Gardening 101: How to Start a Simple Garden This Year
My husband and I bought our first home recently, and so we are so excited to be planting our very first real garden with our family! Because of this, I’ve been doing research to help us plan ours, so if you are in the same position, or are looking for info on how to start, this is for you!
Planning Your Gardens
The first step in getting ready to have a garden is to be able to grow food for your family is to start making some choices. Just like our food storage, we want to plant the things our family will eat. If your family doesn’t care for onions, you probably don’t need to plant them.
Then we also need to consider what space and time we have available for our gardens. Places that are warmer tend to have a much longer growing period than those who live in a cooler climate. We should also consider how much space we have. This will also help you decide which plants will be the most beneficial to plant.
After you select which plants you want to grow, research which plants make good pairs! Planting certain plants together can help keep bugs away, and promote a better harvest. For example, putting marigolds between your tomato plants can help keep the bugs off. And planting onions near your broccoli can improve the flavor of the broccoli. Knowing which plants to pair together can help you make the most of your plants and your space.
Small Space Gardening
Over the past couple of years, we have lived in a townhouse where we didn’t have space to grow a garden, but we still wanted to follow the counsel to grow a garden, and be able to produce some of our food. Many people who live in townhomes, in cities, or have small yards may not have the space to grow a full garden.
We chose to use pots and garden boxes. These were great for growing herbs, tomatoes, peppers and other vegetables that don’t need super deep roots. Pinterest has lots of plans to build your own, or places like Walmart, Home Depot, or Amazon have pre-made or kits to make the process easier.
Another option is vertical gardens. Vertical gardens can be grown in potting boxes that have different levels, through creating garden walls or trellises, or containers that will allow the plants more space through height, such as slotted laundry baskets.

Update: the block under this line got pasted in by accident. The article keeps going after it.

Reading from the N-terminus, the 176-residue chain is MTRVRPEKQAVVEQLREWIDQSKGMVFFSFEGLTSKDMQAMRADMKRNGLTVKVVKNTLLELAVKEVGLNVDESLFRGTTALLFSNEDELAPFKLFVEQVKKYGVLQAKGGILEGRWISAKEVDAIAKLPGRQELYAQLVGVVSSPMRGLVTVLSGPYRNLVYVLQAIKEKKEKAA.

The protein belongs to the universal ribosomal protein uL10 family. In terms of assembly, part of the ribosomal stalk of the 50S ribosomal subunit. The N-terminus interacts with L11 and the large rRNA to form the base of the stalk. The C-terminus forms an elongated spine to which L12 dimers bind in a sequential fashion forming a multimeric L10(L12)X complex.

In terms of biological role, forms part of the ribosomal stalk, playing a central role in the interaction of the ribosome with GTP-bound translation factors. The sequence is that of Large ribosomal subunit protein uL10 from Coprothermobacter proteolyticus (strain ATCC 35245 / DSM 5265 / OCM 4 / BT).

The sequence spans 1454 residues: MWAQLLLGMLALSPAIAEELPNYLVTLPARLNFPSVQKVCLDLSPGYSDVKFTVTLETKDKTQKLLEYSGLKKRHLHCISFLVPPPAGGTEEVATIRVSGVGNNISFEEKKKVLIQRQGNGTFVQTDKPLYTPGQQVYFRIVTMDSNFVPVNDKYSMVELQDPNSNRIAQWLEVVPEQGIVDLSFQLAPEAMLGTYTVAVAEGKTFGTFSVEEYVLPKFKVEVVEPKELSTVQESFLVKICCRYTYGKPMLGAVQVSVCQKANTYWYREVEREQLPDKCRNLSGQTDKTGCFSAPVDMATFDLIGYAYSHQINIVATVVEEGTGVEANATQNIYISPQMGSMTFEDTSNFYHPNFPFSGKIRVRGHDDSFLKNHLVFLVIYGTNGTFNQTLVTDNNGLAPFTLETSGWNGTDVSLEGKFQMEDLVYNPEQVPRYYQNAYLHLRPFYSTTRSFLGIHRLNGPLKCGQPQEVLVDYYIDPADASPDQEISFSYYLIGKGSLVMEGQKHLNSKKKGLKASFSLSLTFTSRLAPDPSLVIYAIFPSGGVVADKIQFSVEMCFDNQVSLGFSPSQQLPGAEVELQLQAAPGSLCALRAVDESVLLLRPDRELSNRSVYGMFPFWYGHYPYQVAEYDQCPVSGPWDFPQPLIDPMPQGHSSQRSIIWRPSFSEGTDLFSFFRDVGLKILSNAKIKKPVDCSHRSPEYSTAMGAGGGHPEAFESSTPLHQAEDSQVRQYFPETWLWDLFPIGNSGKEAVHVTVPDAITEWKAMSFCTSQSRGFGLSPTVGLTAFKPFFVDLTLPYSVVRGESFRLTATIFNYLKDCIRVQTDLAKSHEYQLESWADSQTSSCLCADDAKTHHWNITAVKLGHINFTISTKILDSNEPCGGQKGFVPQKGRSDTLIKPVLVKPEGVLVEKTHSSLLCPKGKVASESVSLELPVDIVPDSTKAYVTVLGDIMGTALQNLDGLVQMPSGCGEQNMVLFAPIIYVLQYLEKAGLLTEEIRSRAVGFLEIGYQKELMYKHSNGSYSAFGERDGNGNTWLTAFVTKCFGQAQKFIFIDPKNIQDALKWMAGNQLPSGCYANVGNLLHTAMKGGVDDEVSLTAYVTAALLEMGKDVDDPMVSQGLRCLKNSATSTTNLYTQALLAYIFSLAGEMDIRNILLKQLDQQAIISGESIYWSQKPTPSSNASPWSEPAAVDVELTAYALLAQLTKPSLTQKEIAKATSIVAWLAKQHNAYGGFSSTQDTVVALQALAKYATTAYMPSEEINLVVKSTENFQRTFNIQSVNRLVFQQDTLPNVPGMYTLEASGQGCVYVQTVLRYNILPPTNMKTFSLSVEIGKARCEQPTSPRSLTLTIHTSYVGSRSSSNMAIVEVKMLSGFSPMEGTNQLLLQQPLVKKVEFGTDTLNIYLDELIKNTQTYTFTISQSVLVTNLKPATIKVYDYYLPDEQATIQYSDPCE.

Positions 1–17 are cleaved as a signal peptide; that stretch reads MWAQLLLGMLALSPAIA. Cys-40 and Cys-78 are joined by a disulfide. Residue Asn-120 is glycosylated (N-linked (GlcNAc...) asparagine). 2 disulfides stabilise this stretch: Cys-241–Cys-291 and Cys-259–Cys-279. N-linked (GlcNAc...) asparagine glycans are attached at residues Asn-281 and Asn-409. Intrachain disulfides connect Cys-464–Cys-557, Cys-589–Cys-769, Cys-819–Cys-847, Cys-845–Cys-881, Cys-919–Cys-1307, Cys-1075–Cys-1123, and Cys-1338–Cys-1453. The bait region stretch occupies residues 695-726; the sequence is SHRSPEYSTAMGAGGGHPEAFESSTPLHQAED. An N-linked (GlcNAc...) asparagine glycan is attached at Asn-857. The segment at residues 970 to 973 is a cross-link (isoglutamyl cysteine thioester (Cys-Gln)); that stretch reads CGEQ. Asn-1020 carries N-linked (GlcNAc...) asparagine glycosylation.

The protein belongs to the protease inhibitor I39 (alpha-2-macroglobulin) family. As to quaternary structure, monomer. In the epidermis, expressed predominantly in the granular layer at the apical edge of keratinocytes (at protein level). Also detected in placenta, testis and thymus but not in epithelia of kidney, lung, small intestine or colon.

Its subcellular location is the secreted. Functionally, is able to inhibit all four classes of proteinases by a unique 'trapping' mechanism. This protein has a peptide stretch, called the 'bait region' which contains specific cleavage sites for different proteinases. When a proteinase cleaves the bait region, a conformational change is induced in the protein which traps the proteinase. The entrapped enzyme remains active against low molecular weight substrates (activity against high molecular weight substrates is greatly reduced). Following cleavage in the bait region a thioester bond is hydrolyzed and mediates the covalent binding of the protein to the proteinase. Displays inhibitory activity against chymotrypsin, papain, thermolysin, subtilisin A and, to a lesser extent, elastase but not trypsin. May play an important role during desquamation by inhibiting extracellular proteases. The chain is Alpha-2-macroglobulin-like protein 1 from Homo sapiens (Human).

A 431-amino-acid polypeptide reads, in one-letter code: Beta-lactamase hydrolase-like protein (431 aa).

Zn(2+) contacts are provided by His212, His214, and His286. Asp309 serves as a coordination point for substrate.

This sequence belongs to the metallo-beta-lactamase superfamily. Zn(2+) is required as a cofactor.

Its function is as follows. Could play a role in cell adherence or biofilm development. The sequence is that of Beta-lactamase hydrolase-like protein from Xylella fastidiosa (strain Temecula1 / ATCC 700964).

Raised Gardens vs. Traditional
A trend I’ve noticed all over Pinterest is raised garden beds. They are usually beautifully cultivated, and the boxes are always aesthetically pleasing, but I wondered, what were the actual benefits of a raised garden, over the more traditional ground garden?
According to New Hampshire University, a raised garden bed can be beneficial in areas where soil may not be very rich in nutrients, or where the ground stays frozen for a long time. With a raised garden bed, you can create compost layers, such as leaves, mulch, and branches that will break down and enrich the soil. If you live somewhere it is generally cold in the spring, or takes a while to thaw, the raised gardens will thaw faster, and allow for a longer growing season.
Traditional ground garden beds also have benefits to weigh out. They are less expensive, especially at the onset, because you can use the existing soil rather than buying soil and mulch to fill the box. They are easier to irrigate, and take less water because they are ground level making it easier to incorporate your sprinklers or water without having to create a new system. They also can be more versatile in size and shape to fit your yard’s needs. A ground garden also is easier to alter, meaning you could expand or shrink it from year to year.
Seeds vs. Starters
As we are planning our gardens, another thing to think about is whether we want to use seeds or plant starts. Seeds offer us more options and variety. They are often less expensive than their seedling counterparts. Certain plants, such as herbs, struggle with being transplanted, so starting with seeds on some plants will yield better results. Seedlings offer convenience not having to track seeding times. Seedlings are easier to plant and space, and are usually more hearty since they are already established plants. Many gardeners use a combination of the two options planting things like peas and corn from seeds and using seedlings for plants like tomatoes.
Using Your Produce
The last thing we want to ponder as we plan our garden is how we are going to use our produce! Are we just going to eat the fresh produce? Are we planning on canning or preserving some of it for later use? Could we start a vegetable stand for a little disposable income? If we have a plan for how we plan to use our produce, we can choose how much to plant!
We hope this helps you plan your garden adventure this summer! Check back in a couple of weeks for garden hacks and tips!